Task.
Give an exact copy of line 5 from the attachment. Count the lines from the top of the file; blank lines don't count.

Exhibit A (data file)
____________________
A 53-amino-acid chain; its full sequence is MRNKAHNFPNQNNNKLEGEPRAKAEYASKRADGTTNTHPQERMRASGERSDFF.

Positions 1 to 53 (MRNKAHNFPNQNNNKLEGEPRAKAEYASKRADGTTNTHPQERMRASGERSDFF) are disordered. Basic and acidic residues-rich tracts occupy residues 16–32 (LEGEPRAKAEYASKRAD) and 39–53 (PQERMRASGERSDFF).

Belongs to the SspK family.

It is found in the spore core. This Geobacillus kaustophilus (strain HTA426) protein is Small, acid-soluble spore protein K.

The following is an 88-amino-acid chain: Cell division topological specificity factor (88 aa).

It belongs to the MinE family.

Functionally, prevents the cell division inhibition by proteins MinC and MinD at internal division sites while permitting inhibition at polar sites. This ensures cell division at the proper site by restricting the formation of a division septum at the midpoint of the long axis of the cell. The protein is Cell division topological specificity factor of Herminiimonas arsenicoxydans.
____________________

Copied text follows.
The following is an 88-amino-acid chain: Cell division topological specificity factor (88 aa).